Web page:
NEWS
October 12, 2012
The recent House oversight hearing showed, among other things, that notwithstanding White House assertions to the contrary for almost two weeks, there was no public demonstration whatsoever outside the Benghazi Consulate on the night of the Sept. 11 attack and that within 24 hours of the attack, it was recognized by some in the White House to have been a terrorist inspired and executed attack ("Testimony: Calls for aid were denied," Oct. 11). It was also revealed at the hearing that the U.S. State Department denied repeated requests to improve the security of our diplomatic stations in Libya.
NEWS
April 5, 2012
I was born in Baltimore County, raised in Prince George's County, attended public schools in Prince George's, matriculated from the University of Maryland College Park, and received an MBA from Mount Saint Mary's College. I have worked my entire career, approaching 30 years, within the state, dutifully paying my share of state income and personal property taxes. And while some would tell me I am in the "1 percent," I know that I am only in that rarefied air as long as I am working.
NEWS
January 21, 2012
Your editorial "Death and farming" (Jan. 17) claims that there are no reliable numbers about farms subjected to estate taxes. Here's one: 22,000. According to a 2010 American Family Business Foundation study by economist Adam Davies, that is the number of family farms that are currently susceptible to the nightmare of getting taxed upon a death in the family. To add to this unfortunate dilemma, Maryland is one of just 20 states that discourage successful family businesses and farms by piling their own estate tax on top of an already burdensome federal estate tax. Maryland's estate tax forces family farmers to pump working capital that could be used to pay employees, upgrade machinery and buy new equipment into life insurance and estate plans to protect their property from confiscation.
NEWS
January 25, 2011
State of the Union addresses often have an unfortunate kitchen sink quality, in which presidents seek to pack as many disparate policy ideas as possible into their allotted hour before Congress and the nation in hopes of ticking the boxes important to every constituency. For the most part, President Obama admirably avoided that, speaking past the political tit-for-tat and focusing on the overarching question of our times: How will America compete and win an increasingly global economy?
BUSINESS
February 20, 2007
Editor's note: Every Tuesday through the end of tax season, The Sun will run an edited transcript of Baltimoresun.com's weekly tax-advice column featuring three experts from the Hunt Valley accounting firm SC&H Group. My mother died in March 2006, and I was her personal representative. I filed her 2005 individual tax forms in April 2006 and marked them deceased taxpayer. Her estate was closed in the same year, and a Form 1041 was filed. I have recently received 1099 forms for pension payments, interest and dividends for 2006.
NEWS
By NEW YORK TIMES NEWS SERVICE | July 23, 2006
The federal government is moving to eliminate the jobs of nearly half of the lawyers at the Internal Revenue Service who audit tax returns of some of the wealthiest Americans, specifically those who are subject to gift and estate taxes when they transfer parts of their fortunes to their children and others. The administration plans to cut the jobs of 157 of the agency's 345 estate tax lawyers, plus 17 support personnel, in less than 70 days. Kevin Brown, an IRS deputy commissioner, confirmed the cuts after The New York Times was given internal documents by people inside the IRS who oppose them.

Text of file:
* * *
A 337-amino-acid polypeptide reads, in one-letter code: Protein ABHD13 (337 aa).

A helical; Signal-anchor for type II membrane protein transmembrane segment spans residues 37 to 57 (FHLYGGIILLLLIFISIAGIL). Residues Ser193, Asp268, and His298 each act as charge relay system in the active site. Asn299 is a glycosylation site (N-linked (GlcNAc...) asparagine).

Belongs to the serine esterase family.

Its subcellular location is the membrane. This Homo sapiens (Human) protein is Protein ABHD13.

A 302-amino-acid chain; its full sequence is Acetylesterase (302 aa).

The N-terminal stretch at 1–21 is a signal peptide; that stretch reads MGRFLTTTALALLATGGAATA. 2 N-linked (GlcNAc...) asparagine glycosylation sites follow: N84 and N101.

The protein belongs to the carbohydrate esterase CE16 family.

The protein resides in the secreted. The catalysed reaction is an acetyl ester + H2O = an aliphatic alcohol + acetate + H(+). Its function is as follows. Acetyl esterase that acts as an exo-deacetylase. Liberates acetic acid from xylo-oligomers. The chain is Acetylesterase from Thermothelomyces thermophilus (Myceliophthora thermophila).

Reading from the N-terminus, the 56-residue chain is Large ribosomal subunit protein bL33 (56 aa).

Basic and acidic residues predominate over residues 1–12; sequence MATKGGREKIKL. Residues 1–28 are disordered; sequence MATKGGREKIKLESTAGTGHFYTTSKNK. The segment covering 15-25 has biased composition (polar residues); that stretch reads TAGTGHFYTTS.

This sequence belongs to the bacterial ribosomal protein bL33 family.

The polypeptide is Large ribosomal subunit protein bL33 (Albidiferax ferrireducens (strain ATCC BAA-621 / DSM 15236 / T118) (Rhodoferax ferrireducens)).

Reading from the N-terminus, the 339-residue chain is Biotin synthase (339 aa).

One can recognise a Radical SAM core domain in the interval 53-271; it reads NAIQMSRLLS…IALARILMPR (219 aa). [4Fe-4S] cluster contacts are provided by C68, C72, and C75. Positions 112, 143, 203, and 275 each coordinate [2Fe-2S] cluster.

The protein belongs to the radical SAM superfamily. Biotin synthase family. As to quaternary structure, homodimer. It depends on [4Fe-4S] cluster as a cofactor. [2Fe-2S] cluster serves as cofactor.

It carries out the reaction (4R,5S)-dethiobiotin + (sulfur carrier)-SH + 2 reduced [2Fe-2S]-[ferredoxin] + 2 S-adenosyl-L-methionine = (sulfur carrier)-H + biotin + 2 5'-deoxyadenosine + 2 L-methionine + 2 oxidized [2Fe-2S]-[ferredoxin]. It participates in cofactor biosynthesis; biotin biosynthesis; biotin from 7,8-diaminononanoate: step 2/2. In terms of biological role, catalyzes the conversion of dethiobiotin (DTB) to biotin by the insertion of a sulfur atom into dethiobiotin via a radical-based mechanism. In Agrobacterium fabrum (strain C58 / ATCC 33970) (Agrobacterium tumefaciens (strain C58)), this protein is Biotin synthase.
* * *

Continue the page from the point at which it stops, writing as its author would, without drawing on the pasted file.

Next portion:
NEWS
By Grover Q. Norquist | November 21, 2004
THE GOAL of tax reform is to tax income one time at one rate. Today, the federal government taxes you when you earn a dollar, when you save it, when you invest it. And if you invest it in a company, they tax the company's earnings. And if the company pays you a dividend, they tax that. And if your home or stocks appreciate in value, they tax that "capital gain." And if you are stupid enough to die, they take as much as half again. Our goal is to reduce the complexity, intrusiveness and expense of the present federal income tax structure by taxing income one time at one single rate.
NEWS
By Jeff Barker and The Baltimore Sun | May 3, 2014
Republican candidates for Maryland governor criticized the O'Malley administration - but rarely each other - in a tame radio debate today that touched on the state's handgun permit law and 2013 death penalty repeal. The 60-minute, morning debate was broadcast and streamed live on WBAL radio. Host Jimmy Mathis solicited questions from listeners. The four candidates -- Harford County Executive David R. Craig , Del. Ron George of Annapolis, former Ehrlich administration official Larry Hogan and Charles County business executive Charles Lollar -- spent much of the debate drawing contrasts between their respective positions and those of Gov. Martin O'Malley, who is prevented by term limits from running again.
NEWS
By Grover Q. Norquist | November 21, 2004
THE GOAL of tax reform is to tax income one time at one rate. Today, the federal government taxes you when you earn a dollar, when you save it, when you invest it. And if you invest it in a company, they tax the company's earnings. And if the company pays you a dividend, they tax that. And if your home or stocks appreciate in value, they tax that "capital gain." And if you are stupid enough to die, they take as much as half again. Our goal is to reduce the complexity, intrusiveness and expense of the present federal income tax structure by taxing income one time at one single rate.
NEWS
June 24, 2002
Eliminating the estate tax is best option The middle ground of reforming the estate tax instead of repealing it sounds ideal to many people ("Death and taxes," editorial, June 13). But reality is a bit different. In fact, the costs of complying with the tax and the economic disincentives built into the tax cost the government 65 cents for each dollar collected. Even without considering these costs, estate taxes account for less than 2 percent of federal revenue. And arguments that tax cuts caused the current budget deficit and that we should not cut taxes because of the deficit simply do not hold water.